Arthritis, a condition characterised by joint inflammation and pain, can significantly impact someone’s quality of life. While it might seem counterintuitive, engaging in strength training exercises may be beneficial at managing arthritis symptoms and improving joint function.
In this article, we’ll explore the benefits of strength training for arthritis and provide guidance on how to include it into your daily routine.
Understanding Arthritis and Its Impacts
Arthritis encompasses various conditions that affect the joints. The two most common types of arthritis are osteoarthritis (OA) and rheumatoid arthritis (RA).
OA is a condition that affects the whole joint including bone, cartilage, ligaments and muscles. OA is now thought to be the result of a joint working extra hard to repair itself. While RA is an autoimmune disease where the immune system mistakenly starts attacking healthy tissues lining the joints. RA leads to joint inflammation and pain.
Both types of arthritis can result in pain, stiffness, reduced range of motion, and muscle weakness.
These symptoms often lead to decreased physical activity, which may worsen joint problems and overall health issues.
The Benefits of Strength Training
Strength training, also known as resistance training or weightlifting, involves using resistance to build muscle and increase strength.
While it may not directly treat the underlying causes of arthritis, it may offer several benefits for people living with arthritis:
#1. Improved Joint Function: Strength training exercises help build muscle mass, which provides support to arthritic joints. This improved support can improve joint stability and function.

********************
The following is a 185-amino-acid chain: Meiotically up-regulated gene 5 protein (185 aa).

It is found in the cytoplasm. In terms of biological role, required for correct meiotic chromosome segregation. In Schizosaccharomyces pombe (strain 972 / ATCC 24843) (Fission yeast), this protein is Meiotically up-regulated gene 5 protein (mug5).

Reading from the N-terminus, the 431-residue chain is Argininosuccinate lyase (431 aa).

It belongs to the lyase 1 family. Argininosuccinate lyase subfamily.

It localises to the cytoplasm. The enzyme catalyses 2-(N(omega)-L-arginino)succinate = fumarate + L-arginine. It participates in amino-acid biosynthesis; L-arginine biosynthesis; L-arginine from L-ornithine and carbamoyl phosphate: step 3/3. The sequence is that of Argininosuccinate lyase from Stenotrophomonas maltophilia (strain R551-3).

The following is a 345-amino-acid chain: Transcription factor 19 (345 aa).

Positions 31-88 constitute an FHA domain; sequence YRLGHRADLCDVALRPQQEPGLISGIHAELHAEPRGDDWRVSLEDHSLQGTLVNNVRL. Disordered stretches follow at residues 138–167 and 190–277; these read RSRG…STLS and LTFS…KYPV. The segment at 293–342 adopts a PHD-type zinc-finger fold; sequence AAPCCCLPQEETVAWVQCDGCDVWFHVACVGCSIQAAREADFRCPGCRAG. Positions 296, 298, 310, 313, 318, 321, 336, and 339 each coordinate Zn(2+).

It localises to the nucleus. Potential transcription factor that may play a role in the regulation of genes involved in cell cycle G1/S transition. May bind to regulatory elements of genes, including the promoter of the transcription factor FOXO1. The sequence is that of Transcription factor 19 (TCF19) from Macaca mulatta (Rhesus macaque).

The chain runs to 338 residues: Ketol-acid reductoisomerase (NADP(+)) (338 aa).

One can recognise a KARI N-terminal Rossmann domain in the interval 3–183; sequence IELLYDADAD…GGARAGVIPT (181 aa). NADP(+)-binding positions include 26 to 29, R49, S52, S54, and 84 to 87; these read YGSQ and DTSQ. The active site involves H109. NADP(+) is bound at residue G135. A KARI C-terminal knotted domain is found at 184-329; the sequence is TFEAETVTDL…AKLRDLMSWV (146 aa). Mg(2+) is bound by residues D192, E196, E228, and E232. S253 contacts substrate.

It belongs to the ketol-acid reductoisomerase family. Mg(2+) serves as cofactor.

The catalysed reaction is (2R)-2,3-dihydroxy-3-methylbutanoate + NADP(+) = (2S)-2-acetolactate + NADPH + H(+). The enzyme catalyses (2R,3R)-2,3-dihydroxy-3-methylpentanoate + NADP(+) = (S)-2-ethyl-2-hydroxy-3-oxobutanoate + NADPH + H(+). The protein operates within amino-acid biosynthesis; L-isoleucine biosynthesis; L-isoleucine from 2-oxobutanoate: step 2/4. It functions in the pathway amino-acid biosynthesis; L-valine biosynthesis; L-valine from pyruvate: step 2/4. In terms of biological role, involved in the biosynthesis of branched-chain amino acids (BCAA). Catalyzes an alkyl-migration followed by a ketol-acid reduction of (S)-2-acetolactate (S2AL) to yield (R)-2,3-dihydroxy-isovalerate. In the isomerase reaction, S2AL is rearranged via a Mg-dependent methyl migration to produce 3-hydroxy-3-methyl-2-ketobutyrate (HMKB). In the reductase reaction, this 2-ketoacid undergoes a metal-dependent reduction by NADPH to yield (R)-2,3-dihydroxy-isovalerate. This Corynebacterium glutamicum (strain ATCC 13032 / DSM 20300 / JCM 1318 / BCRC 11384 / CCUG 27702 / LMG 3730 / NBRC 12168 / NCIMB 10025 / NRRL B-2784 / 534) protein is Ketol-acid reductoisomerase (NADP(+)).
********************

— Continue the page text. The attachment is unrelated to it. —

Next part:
#2. Pain Management: Stronger muscles can reduce the burden on joints, which may help decrease pain and discomfort.
#3. Enhanced Range of Motion: Regular strength training can increase flexibility and range of motion in joints, making it easier to perform daily activities.
#4. Better Body Composition: Maintaining a healthy body weight through strength training can reduce the stress on weight-bearing joints which may improve arthritis symptoms.
#5. Bone Health: Weight-bearing exercises can help improve bone density, which is crucial for individuals with arthritis, as some medications may affect bone health.
#6. Increased Energy: Strength training can boost energy levels which may help with arthritis-related fatigue.
Starting a Strength-Training Program
Before beginning any exercise program, it’s essential to speak with your healthcare provider, especially if you have arthritis.
Here’s a step-by-step guide to getting started with strength training for arthritis:
#1. Assessment: Your healthcare provider or a qualified fitness professional (such as an exercise physiologist) can assess your current fitness level and recommend appropriate exercises.
#2. Safety First: Choose exercises that are joint-friendly and low-impact. Start with light weights or resistance bands to avoid over-doing it.
#3. Proper Form: Learn the correct form for each exercise to prevent injury. Consider working with a certified trainer (such as an exercise physiologist) to learn the proper technique for each exercise.
#4. Gradual Progression: Start slowly and gradually increase the weight or resistance as your strength improves. Avoid pushing yourself too hard. It’s best to start slow and build yourself up.
#5. Rest and Recovery: Allow your muscles and joints time to recover between strength training sessions. This helps prevent overuse injuries.
#6. Consistency: Consistency is key. Aim for at least two to three strength training sessions per week for the best results.
Examples of Arthritis-Friendly Exercises:
- Leg lifts
- Seated leg presses
- Wall push-ups
- Resistance band exercises
- Water aerobics or hydrotherapy classes
Strength training is a valuable tool for managing arthritis symptoms and improving joint function. By building muscle, reducing pain, improving flexibility, and promoting overall well-being, strength training empowers individuals with arthritis to lead more active and fulfilling lives.
Remember to consult with your healthcare provider and start slowly to ensure a safe and effective strength training program tailored to your unique needs.